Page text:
SIDNER: The other reason, hospitals say they generally lose money treating COVID-19 patients because it requires mounds of personal protective equipment, it's staff intensive and creates the need to retrofit areas to protect everyone. TOMLIN: So we live in very thin margins in the world of health care.
And for something like this, it's really apocalyptic in terms of what it means.
SIDNER: And if that's not bad enough, as hospitals reopen for all manner of emergencies and surgeries --
(On camera): This place looks pretty empty.
DR. KEVIN HANSON, CHIEF OF EMERGENCY MEDICINE, EVERGREENHEALTH: Yes, it's --
SIDNER: Is this normal?
SIDNER (voice-over): The public isn't showing up even when they need to.
HANSON: That's one of our biggest concerns is we know there's still people having strokes, having chest pain, having, you know, pneumonias, appendicitis, and they are not really coming in.
SIDNER: Sara Sidner, CNN, Seattle, Washington.
WHITFIELD: All right. Straight ahead, holiday weekend celebrations adding fuel to the fire when it comes to coronavirus. Could the nation's beaches become the newest hotspots? That's next.
WHITFIELD: Nationwide, 34 states are seeing an upward trend of new coronavirus cases. But that's not stopping many Americans from heading to the beaches this weekend. You're looking live at Hampton Beach, New Hampshire. Health experts are warning that mass gatherings and Fourth of July celebrations this weekend could produce even higher spikes.
CNN's Polo Sandoval joining us now from New York.
So, Polo, what are you learning there?
POLO SANDOVAL, CNN CORRESPONDENT: Yes, Fred, as Americans gathered in the shadow of coronavirus this Fourth of July, there are multiple incidents in multiple states that are certainly getting the attention of health officials, at least a closer look.
I want to start in Wisconsin. Show you some video that's been circulating on social media, some images of a waterpark in Dells, Wisconsin, at Noah's waterpark there in Wisconsin. The management at this location telling CNN that they actually were very cautious about reopening once they were given the green light to actually proceed. That included temperature checks for not just guests, but also obviously the employees as well.
Requiring masks in some of the non-water common areas. Also closing some of those attractions that were not allowed for that social distancing. So there are many locations that did in fact take those precautions in order to try to minimize the risk there, especially since their state basically gave them the green light to operate and of course on a very busy summer weekend.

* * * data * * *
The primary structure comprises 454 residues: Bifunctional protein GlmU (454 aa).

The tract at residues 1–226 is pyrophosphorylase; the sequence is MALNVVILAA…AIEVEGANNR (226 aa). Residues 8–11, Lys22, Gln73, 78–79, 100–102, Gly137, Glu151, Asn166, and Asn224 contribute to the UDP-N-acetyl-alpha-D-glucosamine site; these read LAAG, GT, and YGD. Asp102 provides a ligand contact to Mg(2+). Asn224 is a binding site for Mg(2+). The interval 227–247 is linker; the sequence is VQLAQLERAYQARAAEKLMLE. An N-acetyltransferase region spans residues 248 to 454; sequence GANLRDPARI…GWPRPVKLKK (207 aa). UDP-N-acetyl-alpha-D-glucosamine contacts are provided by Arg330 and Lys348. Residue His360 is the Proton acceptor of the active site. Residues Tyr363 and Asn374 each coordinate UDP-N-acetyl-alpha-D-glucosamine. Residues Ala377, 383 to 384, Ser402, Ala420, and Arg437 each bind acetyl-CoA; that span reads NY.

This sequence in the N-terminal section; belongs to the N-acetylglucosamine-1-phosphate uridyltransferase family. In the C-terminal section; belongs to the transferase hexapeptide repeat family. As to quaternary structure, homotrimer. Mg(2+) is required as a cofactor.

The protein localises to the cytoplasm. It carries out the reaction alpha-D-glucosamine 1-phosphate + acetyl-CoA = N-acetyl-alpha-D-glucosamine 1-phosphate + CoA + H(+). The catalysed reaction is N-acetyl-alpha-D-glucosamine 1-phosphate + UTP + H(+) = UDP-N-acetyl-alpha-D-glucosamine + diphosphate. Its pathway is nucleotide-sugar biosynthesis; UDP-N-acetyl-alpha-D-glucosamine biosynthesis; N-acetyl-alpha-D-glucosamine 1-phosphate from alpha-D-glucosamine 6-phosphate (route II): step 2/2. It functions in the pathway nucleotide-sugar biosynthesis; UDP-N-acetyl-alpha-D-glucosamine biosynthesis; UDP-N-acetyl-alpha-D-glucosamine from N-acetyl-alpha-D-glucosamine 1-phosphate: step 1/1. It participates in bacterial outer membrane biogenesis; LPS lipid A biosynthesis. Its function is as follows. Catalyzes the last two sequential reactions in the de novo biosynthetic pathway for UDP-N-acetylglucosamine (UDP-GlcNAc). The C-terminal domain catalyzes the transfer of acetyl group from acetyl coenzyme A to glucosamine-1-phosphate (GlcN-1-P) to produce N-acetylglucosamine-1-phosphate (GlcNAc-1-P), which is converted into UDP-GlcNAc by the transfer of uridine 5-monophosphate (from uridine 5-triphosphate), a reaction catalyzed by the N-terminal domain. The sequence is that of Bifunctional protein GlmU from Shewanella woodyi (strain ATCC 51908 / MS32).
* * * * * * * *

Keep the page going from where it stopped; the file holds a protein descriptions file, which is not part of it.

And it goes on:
But then there are also pictures coming out, for example, Missouri, at the Lake of the Ozarks, and at least two restaurants here, showing images of people coming together here. We should point that there's no statewide requirement there for people to wear masks. And then finally, I do want to show these pictures that have come out of a party, a so-called sandbar party at One Lake in southwest Michigan.
And in there you can clearly see party-goers, they appear to be clustered together in close proximity. One of the folks who helped organized or at least one of the residents nearby saying that this party organized by residents for residents here has gone on already for decades, at least 30 years straight, these kinds of parties that go on.
We also heard a little while ago from authorities there, a local health official saying they were actually aware of this since it tends to happen every year. I want to read you some of the reporting that we've gotten here recently here, Fred, that health official telling CNN that they actually spoke to the organizer of the party, but said that county officials do not have jurisdictions over gatherings in public areas.
And they also can enforce social distancing mandates like they would be able to do so for example like in bars and actual implement fines for that. It's a very different situation here. So though they can try to educate, they cannot actually require this.
Now, all of this being said, Fred, it's still too soon to say if any of these incidents may have contributed in one way shape or form to any potential spread of the virus that may come later. But what is very clear, obviously, that these are the kind of pictures that health officials did not want to see this Fourth of July, but certainly does not keep people from being able to go out and gather in public, so as long as they do exercise precautions.
That's what we're seeing here in the Coney Island Boardwalk, on the beach as well, most folks staying six feet apart, most folks wearing those masks, and the ones who don't have them, city park employees are handing them out.
WHITFIELD: All right. Polo Sandoval, thanks so much.